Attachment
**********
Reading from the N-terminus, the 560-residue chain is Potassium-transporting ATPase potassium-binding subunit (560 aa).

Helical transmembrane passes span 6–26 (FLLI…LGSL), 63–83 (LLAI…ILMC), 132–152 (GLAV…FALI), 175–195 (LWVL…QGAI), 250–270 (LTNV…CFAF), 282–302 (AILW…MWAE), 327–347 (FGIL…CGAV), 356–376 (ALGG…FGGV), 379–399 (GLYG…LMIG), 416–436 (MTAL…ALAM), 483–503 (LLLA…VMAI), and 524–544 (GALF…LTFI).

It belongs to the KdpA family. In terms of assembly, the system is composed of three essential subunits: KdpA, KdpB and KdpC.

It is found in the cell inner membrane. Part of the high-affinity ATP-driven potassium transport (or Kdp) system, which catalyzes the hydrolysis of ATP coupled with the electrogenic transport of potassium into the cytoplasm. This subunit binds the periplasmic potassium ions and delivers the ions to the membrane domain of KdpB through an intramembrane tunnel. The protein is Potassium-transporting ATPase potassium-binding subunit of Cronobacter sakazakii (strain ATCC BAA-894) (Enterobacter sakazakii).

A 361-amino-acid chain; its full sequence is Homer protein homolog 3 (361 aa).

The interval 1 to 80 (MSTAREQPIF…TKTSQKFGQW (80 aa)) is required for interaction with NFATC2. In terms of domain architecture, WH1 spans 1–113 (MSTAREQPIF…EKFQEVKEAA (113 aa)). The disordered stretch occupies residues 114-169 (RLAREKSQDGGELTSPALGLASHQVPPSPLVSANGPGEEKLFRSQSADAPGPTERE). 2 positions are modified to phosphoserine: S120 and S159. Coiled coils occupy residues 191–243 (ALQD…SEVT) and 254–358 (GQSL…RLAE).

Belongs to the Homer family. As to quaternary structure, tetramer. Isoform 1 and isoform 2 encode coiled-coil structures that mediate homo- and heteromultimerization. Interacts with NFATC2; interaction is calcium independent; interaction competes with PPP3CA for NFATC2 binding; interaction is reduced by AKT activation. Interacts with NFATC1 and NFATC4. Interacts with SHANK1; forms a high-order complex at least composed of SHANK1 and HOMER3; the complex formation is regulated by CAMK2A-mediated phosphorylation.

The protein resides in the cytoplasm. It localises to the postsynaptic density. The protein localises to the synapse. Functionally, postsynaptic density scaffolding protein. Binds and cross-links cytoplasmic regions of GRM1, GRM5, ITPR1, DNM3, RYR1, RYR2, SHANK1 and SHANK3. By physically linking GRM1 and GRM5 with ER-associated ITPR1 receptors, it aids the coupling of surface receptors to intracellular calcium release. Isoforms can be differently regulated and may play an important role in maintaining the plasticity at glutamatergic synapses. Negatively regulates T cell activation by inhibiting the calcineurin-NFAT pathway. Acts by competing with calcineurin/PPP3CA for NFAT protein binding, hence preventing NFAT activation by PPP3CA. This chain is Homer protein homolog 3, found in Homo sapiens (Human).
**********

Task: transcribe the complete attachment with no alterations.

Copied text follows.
Reading from the N-terminus, the 560-residue chain is Potassium-transporting ATPase potassium-binding subunit (560 aa).

Helical transmembrane passes span 6–26 (FLLI…LGSL), 63–83 (LLAI…ILMC), 132–152 (GLAV…FALI), 175–195 (LWVL…QGAI), 250–270 (LTNV…CFAF), 282–302 (AILW…MWAE), 327–347 (FGIL…CGAV), 356–376 (ALGG…FGGV), 379–399 (GLYG…LMIG), 416–436 (MTAL…ALAM), 483–503 (LLLA…VMAI), and 524–544 (GALF…LTFI).

It belongs to the KdpA family. In terms of assembly, the system is composed of three essential subunits: KdpA, KdpB and KdpC.

It is found in the cell inner membrane. Part of the high-affinity ATP-driven potassium transport (or Kdp) system, which catalyzes the hydrolysis of ATP coupled with the electrogenic transport of potassium into the cytoplasm. This subunit binds the periplasmic potassium ions and delivers the ions to the membrane domain of KdpB through an intramembrane tunnel. The protein is Potassium-transporting ATPase potassium-binding subunit of Cronobacter sakazakii (strain ATCC BAA-894) (Enterobacter sakazakii).

A 361-amino-acid chain; its full sequence is Homer protein homolog 3 (361 aa).

The interval 1 to 80 (MSTAREQPIF…TKTSQKFGQW (80 aa)) is required for interaction with NFATC2. In terms of domain architecture, WH1 spans 1–113 (MSTAREQPIF…EKFQEVKEAA (113 aa)). The disordered stretch occupies residues 114-169 (RLAREKSQDGGELTSPALGLASHQVPPSPLVSANGPGEEKLFRSQSADAPGPTERE). 2 positions are modified to phosphoserine: S120 and S159. Coiled coils occupy residues 191–243 (ALQD…SEVT) and 254–358 (GQSL…RLAE).

Belongs to the Homer family. As to quaternary structure, tetramer. Isoform 1 and isoform 2 encode coiled-coil structures that mediate homo- and heteromultimerization. Interacts with NFATC2; interaction is calcium independent; interaction competes with PPP3CA for NFATC2 binding; interaction is reduced by AKT activation. Interacts with NFATC1 and NFATC4. Interacts with SHANK1; forms a high-order complex at least composed of SHANK1 and HOMER3; the complex formation is regulated by CAMK2A-mediated phosphorylation.

The protein resides in the cytoplasm. It localises to the postsynaptic density. The protein localises to the synapse. Functionally, postsynaptic density scaffolding protein. Binds and cross-links cytoplasmic regions of GRM1, GRM5, ITPR1, DNM3, RYR1, RYR2, SHANK1 and SHANK3. By physically linking GRM1 and GRM5 with ER-associated ITPR1 receptors, it aids the coupling of surface receptors to intracellular calcium release. Isoforms can be differently regulated and may play an important role in maintaining the plasticity at glutamatergic synapses. Negatively regulates T cell activation by inhibiting the calcineurin-NFAT pathway. Acts by competing with calcineurin/PPP3CA for NFAT protein binding, hence preventing NFAT activation by PPP3CA. This chain is Homer protein homolog 3, found in Homo sapiens (Human).